I think the use cases of rosboard are different from the ones of a webrtc system: rosboard is meant to be an easy to use / easy to deploy debugging tool to transmit all kind of topics (not only images) from a robot to your local machine for relatively short periods of time. We decided to use images for the benchmarking because they are relatively data intensive and are easy to generate at a fixed rate, however I think the true potential of rosboard lies on what I mentioned above. In contrast a webrtc system targets mainly images and is much more efficient and robust at transmitting them, however it come at the cost of a more complex (and often not free) setup and the fact that it would be harder to transmit different ROS data types.

The proxy we use to bridge websocket connections across different networks is called ngrok, which can be launched easily on the robot. To be honest I don’t exactly know the specifics on how ngrok handles firewalls in the backend but we have been able to use it without any problems at all.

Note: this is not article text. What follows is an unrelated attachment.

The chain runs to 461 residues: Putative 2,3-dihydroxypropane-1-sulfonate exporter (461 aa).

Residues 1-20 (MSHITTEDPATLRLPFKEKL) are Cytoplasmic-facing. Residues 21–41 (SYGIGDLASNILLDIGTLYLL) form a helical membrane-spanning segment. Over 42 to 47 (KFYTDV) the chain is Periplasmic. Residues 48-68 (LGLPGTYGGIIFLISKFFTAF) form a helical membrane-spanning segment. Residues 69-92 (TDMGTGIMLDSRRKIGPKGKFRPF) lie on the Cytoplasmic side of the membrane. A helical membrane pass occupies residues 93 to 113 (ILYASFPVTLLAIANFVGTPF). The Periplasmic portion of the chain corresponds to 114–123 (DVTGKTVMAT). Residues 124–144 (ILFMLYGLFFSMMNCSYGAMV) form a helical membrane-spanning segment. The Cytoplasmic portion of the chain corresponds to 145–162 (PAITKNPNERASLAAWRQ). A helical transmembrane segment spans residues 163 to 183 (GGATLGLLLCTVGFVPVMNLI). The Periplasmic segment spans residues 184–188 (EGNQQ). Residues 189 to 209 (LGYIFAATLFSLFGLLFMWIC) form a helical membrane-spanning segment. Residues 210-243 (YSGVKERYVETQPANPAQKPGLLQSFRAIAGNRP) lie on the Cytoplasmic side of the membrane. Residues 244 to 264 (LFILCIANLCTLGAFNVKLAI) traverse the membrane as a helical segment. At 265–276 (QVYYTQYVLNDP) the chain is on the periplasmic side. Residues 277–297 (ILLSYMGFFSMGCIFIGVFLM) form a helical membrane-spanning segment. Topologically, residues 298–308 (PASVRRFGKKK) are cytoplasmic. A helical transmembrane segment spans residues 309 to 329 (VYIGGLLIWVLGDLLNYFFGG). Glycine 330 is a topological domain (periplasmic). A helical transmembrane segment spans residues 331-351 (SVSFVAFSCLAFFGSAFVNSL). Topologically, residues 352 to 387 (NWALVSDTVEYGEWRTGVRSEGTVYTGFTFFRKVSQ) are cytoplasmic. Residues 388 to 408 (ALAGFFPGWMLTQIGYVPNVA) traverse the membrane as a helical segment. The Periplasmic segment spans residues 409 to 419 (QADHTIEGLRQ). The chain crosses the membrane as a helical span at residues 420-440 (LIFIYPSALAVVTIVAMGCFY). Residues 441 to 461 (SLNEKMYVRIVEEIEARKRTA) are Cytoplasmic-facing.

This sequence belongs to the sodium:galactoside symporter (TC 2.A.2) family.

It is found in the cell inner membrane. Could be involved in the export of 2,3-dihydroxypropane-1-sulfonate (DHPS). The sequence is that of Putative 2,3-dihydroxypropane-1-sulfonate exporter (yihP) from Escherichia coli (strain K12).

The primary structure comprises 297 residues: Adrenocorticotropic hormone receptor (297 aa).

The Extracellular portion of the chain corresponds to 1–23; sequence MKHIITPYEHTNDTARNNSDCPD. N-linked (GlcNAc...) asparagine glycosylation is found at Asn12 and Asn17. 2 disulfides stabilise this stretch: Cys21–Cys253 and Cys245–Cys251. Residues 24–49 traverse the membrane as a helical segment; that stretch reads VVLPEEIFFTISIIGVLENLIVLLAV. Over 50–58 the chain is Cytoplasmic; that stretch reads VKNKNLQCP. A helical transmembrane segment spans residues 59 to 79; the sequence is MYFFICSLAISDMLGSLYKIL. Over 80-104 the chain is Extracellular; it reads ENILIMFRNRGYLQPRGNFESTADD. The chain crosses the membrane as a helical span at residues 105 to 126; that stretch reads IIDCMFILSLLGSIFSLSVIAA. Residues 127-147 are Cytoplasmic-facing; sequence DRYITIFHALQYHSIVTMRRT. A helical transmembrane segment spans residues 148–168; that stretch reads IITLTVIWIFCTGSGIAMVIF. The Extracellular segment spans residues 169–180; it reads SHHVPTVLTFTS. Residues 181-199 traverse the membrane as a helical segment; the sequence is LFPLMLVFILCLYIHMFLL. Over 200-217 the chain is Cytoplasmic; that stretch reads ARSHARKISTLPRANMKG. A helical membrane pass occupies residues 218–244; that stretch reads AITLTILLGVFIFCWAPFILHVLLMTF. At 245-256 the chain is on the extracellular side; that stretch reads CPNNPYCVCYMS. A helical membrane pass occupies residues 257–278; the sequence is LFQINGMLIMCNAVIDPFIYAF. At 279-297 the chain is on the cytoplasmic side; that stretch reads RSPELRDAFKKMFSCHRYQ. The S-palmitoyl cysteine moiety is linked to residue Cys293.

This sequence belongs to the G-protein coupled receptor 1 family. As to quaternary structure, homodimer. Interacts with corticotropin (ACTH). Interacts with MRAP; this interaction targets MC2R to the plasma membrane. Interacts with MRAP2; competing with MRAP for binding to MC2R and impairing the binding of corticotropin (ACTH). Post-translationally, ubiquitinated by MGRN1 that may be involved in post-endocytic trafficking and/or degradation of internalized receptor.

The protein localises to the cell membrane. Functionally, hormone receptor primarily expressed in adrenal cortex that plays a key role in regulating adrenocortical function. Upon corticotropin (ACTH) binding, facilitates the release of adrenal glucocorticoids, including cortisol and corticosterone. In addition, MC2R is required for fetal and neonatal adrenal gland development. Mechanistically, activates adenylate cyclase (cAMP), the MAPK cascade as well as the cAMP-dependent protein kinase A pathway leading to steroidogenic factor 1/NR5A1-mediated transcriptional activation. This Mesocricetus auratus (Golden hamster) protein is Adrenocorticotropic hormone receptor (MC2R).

Thanks @dheera !

Your rosboard server proved really useful! There are some small changes we made to it though to better support our use case. We would be happy to submit a PR if you think it may be useful:

  1. Changed the way in which qos profiles were obtained for ros2 subscriptions to ensure compatibility and get all the messages from transient_local topics like /tf_static, which is often important to use rviz in a meaningful way.
  2. We changed the encoding of occupancy grids from jpeg to grayscale png. Since costmaps in rviz can show really different things if the cost of a tile changes even by a single unit we preferred to use lossless even if it means a little more bandwidth is necessary. This new encoding stills work well when visualizing the costmap on a web browser though.
  3. Added a new message and the necessary code to stream topics from the client back to the server.

To reduce the bandwidth usage of data intensive topics, in the future we will likely include a “throttle rate” parameter to limit the frequency with which they can be streamed, most likely people don’t need an image at 15fps just to debug. This seems fairly easy to do and can quickly bring down bandwidth usage. However your idea of further encoding images sounds great, we would be happy to integrate the decoding in the client.

People using rosboard_client may also use our rosboard fork